Monday, 27 September 2010

Day 133: Ethical Chic

Paris Fashion Week is upon us. The deliciously flamboyant couture houses will no doubt churn out some remarkable, if a little off-the-wall, creations. We all know, however, that fashion ain't necessarily the 'nicest' of industries - for many reasons. It may be pretty to look at, but the ethics of it are more than a little fluid. So as not to waffle on about sweatshops, unsustainable products and, dare I say it: fur, lets take a different tack.

Now in its seventh year, the Ethical Fashion Show is a chance for sustainable and ethical designers and retailers to show off their creations. Note the distinct lack of 'earthy' types with clothes made of patchwork fabric tied together with hemp. There is not a garment in sight that is there purely because it's ethical, it has to have style too - this is Paris, after all.

Now held in the rather grand 'Docks en Seine' building, home of the French Fashion Institute, it seems like 'ethical' fashion need not be frumpy. Besides, who could call a couture dress made entirely from recycled film stock 'frumpy'? Hot names at this years show include: Terra Plana, Diffus and Ciel.

Up until recently, I have passed off 'ethical' fashion as a bit of a fad. Something that just won't, given the nature of the fashion industry, work. No matter how 'good' an item of clothing is (ethically speaking) if it's not aesthetically pleasing, it's not going to cut it. Shows like this, and the rather surprising statistic that the industry is now worth around £175 million in the UK alone, seem to point to a significant shift in our thinking. Are we now at the point where we are happy to sacrifice our fashion? Will we be saying 'no' to paying hundreds of pounds for a garment made by a child, in Malaysia, from unsustainable sources? I think we are. It's been a long time coming, but the timing feels right. All we need now is for these 'big' ideas to filter down through the high street so that us lowly 'masses' will have the luxury to make the choice ourselves. Failing that, we need a fit celebrity and a major fashion house to launch a ludicrously lavish campaign of some sort - I'm not holding my breath on that one.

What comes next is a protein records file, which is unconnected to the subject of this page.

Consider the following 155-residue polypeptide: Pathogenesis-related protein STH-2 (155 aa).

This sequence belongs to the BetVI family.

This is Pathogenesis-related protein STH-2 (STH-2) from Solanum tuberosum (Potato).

- James
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